My question was prompted by a very frustrating non-announcement announcement from Arvind Dixit, the moderator and co-creator of Bubblews. In his blog post “Clarity” he “explained” that Bubblews was never a way for freelance writers to earn an income and in fact it was intended for those who love to write and would write for free but through Bubblews would be compensated for their writing as a hobby. It was frustrating, it was jarring, and it confirms my earlier idea that Bubblews has lost all sense of legitimacy. With the changes in payment at Bubblews, there’s no way a freelance writer could earn an income (short of giving up sleeping, eating, and probably breathing). That wasn’t always true. I was a member of Bubblews when they had a horribly amateur layout for the site but they also paid a full penny for every view, comment, and “like”. This was back when you could request redemption at $25, just to show you how long ago that was. If you were a freelance writer who wanted an income solely from Bubblews, you were still out of luck. However, it was possible to make substantial supplementary income. While it’s true that Bubblews is not profitable anymore, it used to be one of many options a freelance writer could use.
I admit to having a tendency to throw all of my writing into one website, and that’s dangerous. I have a trail of sorts of all the online writing websites I’ve used for my posts. As a “baby” freelance writer I gave Triond a go. It was fun from what I remember, but the website filters sorted your articles into the most appropriate category and sometimes the sorting algorithm landed your article in the worst category ever. Around that time I also tried a blogging platform known as RedGage, but I quickly lost interest in it. I did have an account on Squidoo, back when they existed and weren’t completely ridiculous, but I did not like creating “lenses” and being forced to promote all sorts of products. I had a series of Blogger blogs, but I wasn’t able to make them profitable because I couldn’t figure out how Google AdSense worked. I turned to Daily Two Cents and actually I still occasionally check out their newest posts because the two moderators are really helpful and it’s a WordPress script. I would use them more if, like on BlogJob, we could have very specific blogs rather than writing all sorts of posts in a jumbled mess. Still, it’s one of my “baskets”. For a time I also had an account on ChatAbout, which was more conversational than article writing but was a good place to make decently quick money. The censorship bothered me and eventually I had it. I wasn’t siteless for long. If you’ve seen me on Blogjob, you know the rest of my story. Right now I’m dedicated to BlogJob.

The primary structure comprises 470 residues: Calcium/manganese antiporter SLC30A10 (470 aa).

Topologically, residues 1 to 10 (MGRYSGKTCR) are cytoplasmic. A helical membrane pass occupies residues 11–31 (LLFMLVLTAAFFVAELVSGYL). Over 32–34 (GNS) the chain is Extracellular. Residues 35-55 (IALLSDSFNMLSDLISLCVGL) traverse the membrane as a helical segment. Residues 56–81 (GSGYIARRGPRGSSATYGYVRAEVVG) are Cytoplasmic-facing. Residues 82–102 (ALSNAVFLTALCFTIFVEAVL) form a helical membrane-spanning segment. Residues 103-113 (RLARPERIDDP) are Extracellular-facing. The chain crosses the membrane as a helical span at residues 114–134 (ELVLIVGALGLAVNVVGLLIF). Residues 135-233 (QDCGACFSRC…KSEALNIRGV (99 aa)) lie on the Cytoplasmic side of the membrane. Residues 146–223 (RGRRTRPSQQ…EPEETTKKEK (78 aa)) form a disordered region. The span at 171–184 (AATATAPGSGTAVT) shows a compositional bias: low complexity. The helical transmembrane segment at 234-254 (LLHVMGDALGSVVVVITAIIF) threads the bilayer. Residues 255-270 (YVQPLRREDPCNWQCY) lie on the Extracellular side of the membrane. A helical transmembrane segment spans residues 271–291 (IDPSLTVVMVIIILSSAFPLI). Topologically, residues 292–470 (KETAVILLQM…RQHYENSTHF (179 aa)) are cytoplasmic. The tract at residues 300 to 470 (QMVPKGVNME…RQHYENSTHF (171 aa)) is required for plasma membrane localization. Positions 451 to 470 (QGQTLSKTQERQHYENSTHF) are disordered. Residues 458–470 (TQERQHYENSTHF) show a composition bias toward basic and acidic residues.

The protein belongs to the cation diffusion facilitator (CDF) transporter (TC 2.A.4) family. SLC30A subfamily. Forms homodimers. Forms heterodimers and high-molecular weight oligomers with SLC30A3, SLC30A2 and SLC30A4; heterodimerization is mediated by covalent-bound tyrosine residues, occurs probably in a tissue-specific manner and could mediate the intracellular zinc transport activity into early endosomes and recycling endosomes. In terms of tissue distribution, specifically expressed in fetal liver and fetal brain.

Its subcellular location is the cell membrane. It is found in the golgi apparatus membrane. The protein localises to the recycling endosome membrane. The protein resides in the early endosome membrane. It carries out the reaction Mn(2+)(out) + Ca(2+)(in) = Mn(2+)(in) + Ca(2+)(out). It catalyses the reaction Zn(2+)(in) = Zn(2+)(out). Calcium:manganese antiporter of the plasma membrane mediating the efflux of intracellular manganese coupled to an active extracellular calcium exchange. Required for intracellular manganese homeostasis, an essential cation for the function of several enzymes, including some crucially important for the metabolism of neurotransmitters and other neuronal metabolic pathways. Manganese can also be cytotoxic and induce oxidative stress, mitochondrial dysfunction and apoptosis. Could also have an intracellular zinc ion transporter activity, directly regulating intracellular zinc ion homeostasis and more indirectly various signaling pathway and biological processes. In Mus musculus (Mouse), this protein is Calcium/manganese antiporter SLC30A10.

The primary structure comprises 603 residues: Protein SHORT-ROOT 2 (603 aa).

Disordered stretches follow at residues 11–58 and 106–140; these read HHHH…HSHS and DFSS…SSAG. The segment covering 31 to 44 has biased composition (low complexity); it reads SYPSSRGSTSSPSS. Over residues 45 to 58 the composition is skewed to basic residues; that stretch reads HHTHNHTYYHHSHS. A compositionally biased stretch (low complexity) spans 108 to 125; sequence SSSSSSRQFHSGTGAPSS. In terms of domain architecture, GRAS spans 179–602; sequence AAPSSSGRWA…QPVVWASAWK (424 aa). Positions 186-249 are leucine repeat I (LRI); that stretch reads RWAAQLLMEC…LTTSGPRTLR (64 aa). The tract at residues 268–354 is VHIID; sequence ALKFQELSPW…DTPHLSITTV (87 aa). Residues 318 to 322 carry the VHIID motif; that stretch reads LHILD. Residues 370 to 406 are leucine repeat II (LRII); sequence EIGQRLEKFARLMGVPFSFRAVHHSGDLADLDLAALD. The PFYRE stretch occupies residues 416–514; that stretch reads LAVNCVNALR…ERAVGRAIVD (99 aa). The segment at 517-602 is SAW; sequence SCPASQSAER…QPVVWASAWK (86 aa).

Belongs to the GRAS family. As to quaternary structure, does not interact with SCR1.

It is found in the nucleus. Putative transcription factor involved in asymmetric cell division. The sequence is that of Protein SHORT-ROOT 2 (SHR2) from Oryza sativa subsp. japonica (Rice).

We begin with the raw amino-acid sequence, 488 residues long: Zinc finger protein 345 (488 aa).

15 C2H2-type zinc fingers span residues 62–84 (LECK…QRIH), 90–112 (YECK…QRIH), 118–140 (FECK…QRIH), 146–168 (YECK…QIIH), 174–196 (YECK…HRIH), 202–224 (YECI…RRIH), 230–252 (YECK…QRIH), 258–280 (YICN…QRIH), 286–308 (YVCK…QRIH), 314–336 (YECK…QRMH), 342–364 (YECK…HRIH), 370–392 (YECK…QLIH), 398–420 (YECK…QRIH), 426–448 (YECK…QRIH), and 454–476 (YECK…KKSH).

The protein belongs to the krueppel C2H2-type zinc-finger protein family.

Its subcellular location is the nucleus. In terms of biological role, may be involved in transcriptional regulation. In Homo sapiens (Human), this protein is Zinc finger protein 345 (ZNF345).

I know that being so loyal a risk given my history with other writing platforms and seeing how quickly websites come and go. I’m not going to say that I don’t care about the risks involved, but I feel like it’s worth the chance. Of all the websites I’ve used for writing, BlogJob has been the one that I know I can earn supplementary income from because I’ve personally experienced it. To answer my own question, yes, blogging and writing platforms can assist in making income. I would add the disclaimer that like other freelance writers have said, it’s not a sure thing.